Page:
Students in Urban and Regional Planning 551 didn’t have to travel far last spring to put their knowledge of sustainable transportation to work.
With guidance from the Office of Sustainability and Transportation Services, eighteen undergraduate and graduate students in Professor Carey McAndrews’s “Climate Action Planning: Sustainable Transportation” course developed a report with recommendations to make UW–Madison’s fleet greener.
Using data from Transportation Services, the class created an inventory of the vehicles owned by UW–Madison. Students then estimated the fleet’s baseline greenhouse gas and air pollutant emissions using the Alternative Fuel Life-Cycle Environmental and Economic Transportation (AFLEET) Tool, created by the Argonne National Laboratory.
Staff across campus provided valuable input. Josh Arnold and Alex Frank from the Office of Sustainability shared feedback with the class throughout the semester. Director of Transportation Operations Gabe Mendez introduced the fleet philosophy at the start of the class and described what strategies the division was and was not considering.
The students presented multiple recommendations for a greener fleet—including alternative fuels, electrifying the fleet, and reducing trips, all of which were already on the radar, Mendez said.
“The class was really good in giving us some numbers to be able to quantify. If we change 10% of the fleet to electric, what does that do? If we reduce 10% of our trips, what does that do? It helped us to kind of gauge what could be a bigger impact, as well as the trade-offs,” Mendez said.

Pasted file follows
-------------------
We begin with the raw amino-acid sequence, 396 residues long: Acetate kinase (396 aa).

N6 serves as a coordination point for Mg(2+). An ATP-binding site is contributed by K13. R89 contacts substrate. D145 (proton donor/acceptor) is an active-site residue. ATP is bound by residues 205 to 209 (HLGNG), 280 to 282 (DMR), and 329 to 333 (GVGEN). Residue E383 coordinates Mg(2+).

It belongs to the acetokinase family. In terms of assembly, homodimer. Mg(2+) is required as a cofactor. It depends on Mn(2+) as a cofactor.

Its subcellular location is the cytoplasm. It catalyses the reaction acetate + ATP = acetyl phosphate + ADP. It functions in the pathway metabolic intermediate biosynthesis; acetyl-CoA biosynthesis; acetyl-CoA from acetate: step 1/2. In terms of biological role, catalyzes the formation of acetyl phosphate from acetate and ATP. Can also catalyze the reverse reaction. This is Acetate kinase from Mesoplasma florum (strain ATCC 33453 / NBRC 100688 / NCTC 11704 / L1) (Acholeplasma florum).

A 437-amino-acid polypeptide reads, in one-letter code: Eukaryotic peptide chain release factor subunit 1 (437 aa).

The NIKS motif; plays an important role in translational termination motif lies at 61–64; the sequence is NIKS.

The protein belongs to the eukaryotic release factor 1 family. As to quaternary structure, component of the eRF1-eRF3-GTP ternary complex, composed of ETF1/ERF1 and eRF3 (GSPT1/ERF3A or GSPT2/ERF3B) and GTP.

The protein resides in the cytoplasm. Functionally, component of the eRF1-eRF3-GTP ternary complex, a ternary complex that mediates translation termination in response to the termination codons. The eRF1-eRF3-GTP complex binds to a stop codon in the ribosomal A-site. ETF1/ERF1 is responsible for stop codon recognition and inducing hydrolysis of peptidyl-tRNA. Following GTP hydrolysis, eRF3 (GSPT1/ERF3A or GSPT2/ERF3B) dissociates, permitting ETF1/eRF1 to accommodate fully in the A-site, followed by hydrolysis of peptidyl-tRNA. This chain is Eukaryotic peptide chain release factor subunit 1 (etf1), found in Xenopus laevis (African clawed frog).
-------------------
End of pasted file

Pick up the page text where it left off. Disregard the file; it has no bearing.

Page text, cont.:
The final report is also valuable for the Office of Sustainability. Arnold said it provides a basis for the recommendations for the Climate Action and Adaptation Plan, which is expected to be unveiled in fall 2022.
“We know that transportation and fleet is one piece of the puzzle,” Arnold said. “While there will be a lot of very high-level information in that document, there’s also a need to have very grounded, actionable recommendations.”
Using campus as a living lab for sustainability
The idea that campus can serve as a “living laboratory” for research and education has been part of the university’s vision for sustainability for over a decade. For instance, the concept was highlighted in the 2010 Sustainability Initiative Task Force’s final report; that early document was grounded in students’ experience and learning, Professor McAndrews pointed out.
“I feel that the way these courses work is very true to the intention of that guiding vision of sustainability for campus. That makes me proud to be part of the campus, it makes me feel proud of Wisconsin, to have that approach and then to deliver on it,” McAndrews said.
For her class, Professor McAndrews said students formed into teams by themselves instead of working independently. Some specialized in performing the analysis or writing summary documents; one student went out and took photos of the campus vehicles.
“They said that it was exciting and hard, but that they really felt they got to do something real,” McAndrews said.
Eyad Afifi, a graduate student in Urban and Regional Planning, continued polishing the report over the summer and connected with campus offices about the final document. He also helped present the report to Transportation Services and the Office of Sustainability.
Afifi noted that the project is “good in the way that it makes you understand what you’re doing, like your small effort in the bigger picture. That’s what [McAndrews] mentioned to us in the first class, that our effort, although it might seem small it has a huge impact.”
By Hope Karnopp